Biomass smoke causes COPD

Research studies on wood smoke and other air pollution.

Biomass smoke causes COPD

Postby Wilberforce » Sun Dec 03, 2017 8:33 pm

https://www.ncbi.nlm.nih.gov/pubmed/29194400
Toxics. 2017 Dec 1;5(4). pii: E36. doi: 10.3390/toxics5040036.
Evidence of Biomass Smoke Exposure as a Causative Factor for the Development of COPD.
Capistrano SJ1,2, van Reyk D3,4, Chen H5, Oliver BG6,7,8.

Abstract
Chronic obstructive pulmonary disease (COPD) is a progressive disease of the lungs characterised by chronic inflammation, obstruction of airways, and destruction of the parenchyma (emphysema). These changes gradually impair lung function and prevent normal breathing. In 2002, COPD was the fifth leading cause of death, and is estimated by the World Health Organisation (WHO) to become the third by 2020. Cigarette smokers are thought to be the most at risk of developing COPD. However, recent studies have shown that people with life-long exposure to biomass smoke are also at high risk of developing COPD. Most common in developing countries, biomass fuels such as wood and coal are used for cooking and heating indoors on a daily basis. Women and children have the highest amounts of exposures and are therefore more likely to develop the disease. Despite epidemiological studies providing evidence of the causative relationship between biomass smoke and COPD, there are still limited mechanistic studies on how biomass smoke causes, and contributes to the progression of COPD. This review will focus upon why biomass fuels are used, and their relationship to COPD. It will also suggest methodological approaches to model biomass exposure in vitro and in vivo.

KEYWORDS:
COPD; biomass; emphysema

PMID:29194400
DOI:10.3390/toxics5040036
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Re: Biomass smoke causes COPD

Postby Wilberforce » Sat Jan 13, 2018 2:17 pm

http://bmjopenrespres.bmj.com/content/5/1/e000246

Chronic obstructive pulmonary disease associated with biomass fuel use in women:
a systematic review and meta-analysis


Adama Sana1,2,3, Serge M A Somda4,5, Nicolas Meda1,2 and Catherine Bouland3

Author affiliations
Abstract

Introduction
Chronic obstructive pulmonary disease (COPD) is a major and growing cause of morbidity and mortality worldwide. The global prevalence of COPD is growing faster in women than in men. Women are often exposed to indoor pollutants produced by biomass fuels burning during household activities.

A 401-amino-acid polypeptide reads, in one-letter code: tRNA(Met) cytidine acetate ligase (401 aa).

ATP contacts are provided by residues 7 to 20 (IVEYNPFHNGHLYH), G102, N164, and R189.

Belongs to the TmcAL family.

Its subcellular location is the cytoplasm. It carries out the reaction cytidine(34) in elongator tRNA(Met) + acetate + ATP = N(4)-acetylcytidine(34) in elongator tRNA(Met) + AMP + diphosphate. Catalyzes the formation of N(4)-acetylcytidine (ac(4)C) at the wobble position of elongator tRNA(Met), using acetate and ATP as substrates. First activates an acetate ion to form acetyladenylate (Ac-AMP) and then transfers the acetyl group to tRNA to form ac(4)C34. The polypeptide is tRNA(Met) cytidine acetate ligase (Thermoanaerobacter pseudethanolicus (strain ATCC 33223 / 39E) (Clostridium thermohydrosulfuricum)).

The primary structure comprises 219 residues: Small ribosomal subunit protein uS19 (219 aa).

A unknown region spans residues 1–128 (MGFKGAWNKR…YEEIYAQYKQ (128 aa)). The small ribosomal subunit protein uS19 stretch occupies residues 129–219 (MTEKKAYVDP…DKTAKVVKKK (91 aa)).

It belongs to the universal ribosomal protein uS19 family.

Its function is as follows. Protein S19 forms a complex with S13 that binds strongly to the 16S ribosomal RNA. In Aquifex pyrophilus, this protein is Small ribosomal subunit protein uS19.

Methods
We conducted a meta-analysis to establish the association between COPD and exposure to biomass smoke in women.

Following
Preferred Reporting Items for Systematic Reviews and Meta-Analyses guidelines, we searched MEDLINE and Scopus databases in 31December 2016, with the terms: “wood”, “charcoal”, “biomass”, “solid fuels”, “organic fuel”, “biofuel”, “female”, “women”, “COPD”, “chronic bronchitis”, “emphysema”, “chronic obstructive pulmonary disease”. Studies were eligible if they were case–control or cross-sectional studies involving exposure to indoor biomass smoke, conducted at any time and in any geographic location. Fixed-effects or random-effects meta-analysis was used to generate pooled OR.

Results
24 studies were included: 5 case–control studies and 19 cross-sectional studies. Biomass-exposed individuals were 1.38 times more likely to be diagnosed with COPD than non-exposed (OR 1.38, 95% CI 1.28 to 1.57).

Spirometry-diagnosed COPD studies failed to show a significant association (OR 1.20, 95% CI 0.99 to 1.40). Nevertheless, the summary estimate of OR for chronic bronchitis (CB) was significant (OR 2.11, 95% CI 1.70 to 2.52). The pooled OR for cross-sectional studies and case–control studies were respectively 1.82 (95% CI 1.54 to 2.10) and 1.05 (95% CI 0.81 to 1.30). Significant association was found between COPD and biomass smoke exposure for women living as well in rural as in urban areas.

Conclusions
This study showed that biomass smoke exposure is associated with COPD in rural and urban women.
• The Surgeon General has determined that there is no safe level of exposure to ambient smoke!

• If you smell even a subtle odor of smoke, you are being exposed to poisonous and carcinogenic chemical compounds!

• Even a brief exposure to smoke raises blood pressure, (no matter what your state of health) and can cause blood clotting, stroke, or heart attack in vulnerable people. Even children experience elevated blood pressure when exposed to smoke!

• Since smoke drastically weakens the lungs' immune system, avoiding smoke is one of the best ways to prevent colds, flu, bronchitis, or risk of an even more serious respiratory illness, such as pneumonia or tuberculosis! Does your child have the flu? Chances are they have been exposed to ambient smoke!
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